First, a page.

May 2002 Film Music CD Reviews

Film Music Editor: Ian Lace
Music Webmaster Len Mullenger

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Compilation: Albert Ketèlbey Vol. 2
Original historic recordings (1917-1939)  
  NAXOS 8.110848   [61:42]

Albert Ketelbey

The Sacred Hour Rêverie; Bells Across the Meadows; In a Fairy Realm Suite; Algerian Scene; Fairy Butterfly; King Cupid; In the Mystic Land of Egypt; Wedgewood Blue; Sanctuary of the Heart; In a Persian Market; A dream of Christmas; In a Monastery Garden.

When I reviewed Naxos's first volume of original Ketèlbey recordings last year I observed, "Here is some of the first original film music, written for accompanying action on the silent screen. It is unashamedly unrestrained and sentimental and melodramatic. Albert Ketèlbey acknowledged a growing need for mood music to accompany the flickering images and he responded by writing accessible atmospheric and dramatic music that was within the grasp of the average cinema pianists yet thrilled our grandparents." Here is another sampling of the sort of OTT music that would have been heard in theatres before the advent of the talkies, pieces like: In a Persian Market, In the Mystic Land of Egypt and In a Monastery Garden.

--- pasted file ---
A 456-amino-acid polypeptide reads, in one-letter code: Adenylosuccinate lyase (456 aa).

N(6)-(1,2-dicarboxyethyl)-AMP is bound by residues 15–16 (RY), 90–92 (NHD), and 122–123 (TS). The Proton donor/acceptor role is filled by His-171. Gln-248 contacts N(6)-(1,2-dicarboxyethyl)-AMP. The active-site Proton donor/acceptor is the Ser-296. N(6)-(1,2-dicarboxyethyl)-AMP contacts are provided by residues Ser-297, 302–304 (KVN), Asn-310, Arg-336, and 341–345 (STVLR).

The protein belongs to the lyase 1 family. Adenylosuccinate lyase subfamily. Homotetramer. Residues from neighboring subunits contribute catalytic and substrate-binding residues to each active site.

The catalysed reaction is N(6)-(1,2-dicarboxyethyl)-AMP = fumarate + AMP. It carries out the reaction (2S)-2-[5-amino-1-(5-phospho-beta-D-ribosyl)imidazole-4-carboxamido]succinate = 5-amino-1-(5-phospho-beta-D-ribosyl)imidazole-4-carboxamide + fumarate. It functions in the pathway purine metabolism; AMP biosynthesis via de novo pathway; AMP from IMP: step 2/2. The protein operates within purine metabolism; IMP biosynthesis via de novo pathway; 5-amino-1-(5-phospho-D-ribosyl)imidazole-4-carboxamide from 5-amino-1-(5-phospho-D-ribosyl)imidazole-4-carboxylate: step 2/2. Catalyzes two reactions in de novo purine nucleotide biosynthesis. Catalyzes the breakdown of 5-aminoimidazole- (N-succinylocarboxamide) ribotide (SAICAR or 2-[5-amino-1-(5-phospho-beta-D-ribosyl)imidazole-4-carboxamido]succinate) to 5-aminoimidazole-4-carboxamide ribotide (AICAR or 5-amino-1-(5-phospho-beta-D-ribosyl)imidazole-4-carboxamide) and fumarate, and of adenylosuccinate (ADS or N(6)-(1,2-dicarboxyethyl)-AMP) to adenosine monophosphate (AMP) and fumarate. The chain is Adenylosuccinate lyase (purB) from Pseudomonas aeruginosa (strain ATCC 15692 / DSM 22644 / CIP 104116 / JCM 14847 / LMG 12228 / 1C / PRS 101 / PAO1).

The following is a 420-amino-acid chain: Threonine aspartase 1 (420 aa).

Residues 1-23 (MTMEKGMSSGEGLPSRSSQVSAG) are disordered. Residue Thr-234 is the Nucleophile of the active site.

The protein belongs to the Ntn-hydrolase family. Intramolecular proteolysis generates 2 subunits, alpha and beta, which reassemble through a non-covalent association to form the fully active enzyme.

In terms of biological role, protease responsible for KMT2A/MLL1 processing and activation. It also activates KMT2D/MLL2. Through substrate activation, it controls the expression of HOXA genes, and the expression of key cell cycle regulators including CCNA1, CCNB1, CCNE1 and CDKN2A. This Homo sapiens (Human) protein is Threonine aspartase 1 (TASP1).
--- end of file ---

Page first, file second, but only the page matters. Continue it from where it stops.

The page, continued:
This second collection of historic recordings has all the excesses we associate with the period: the purple OTT bravura and portmanteau indulgences, the sentimental slurs - take the sweet, quasi-religious Sanctuary of the Heart, for instance, sung here by Nellie Wallace wringing out all its emotional intensity. Yet, there is an impressive role call of famous artists of the day in this collection. The great Australian bass/baritone, Peter Dawson sings The Sacred Hour, another méditation religieuse; Denis Noble sings In the Mystic Land of Egypt, and the popular violinist Albert Sandler with Ketèlbey himself plays another colourful evocation, Algerian Scene. Bass Robert Easton, is featured in Ketèlbey's little-known fantasy on popular Christmas music, A Dream of Christmas. The composer's concert orchestra conducted by Ketèlbey play the sentimental Bells Across the Meadows and another more obscure composition, the coy In a Fairy Realm written in three treacly movements 'The Moonlit Glade', a fluttery, twee waltz, 'The Queen-Fairy Dances' and 'The Gnomes' March'. Two more fluffy items are sung by twittering soprano Florence Smithson in old-world affectedness accompanied by Ketèlbey and his orchestra: Fairy Butterfly and the precious King Cupid. Ketèlbey moves to the piano as well as directing the orchestra playing his charming Wedgwood Blue

Another portion of nostalgic period charm for those with a very sweet tooth. Not quite as appetising as Volume 1 but still perfectly attuned to the world of the silents.

Ian Lace

[not rated]

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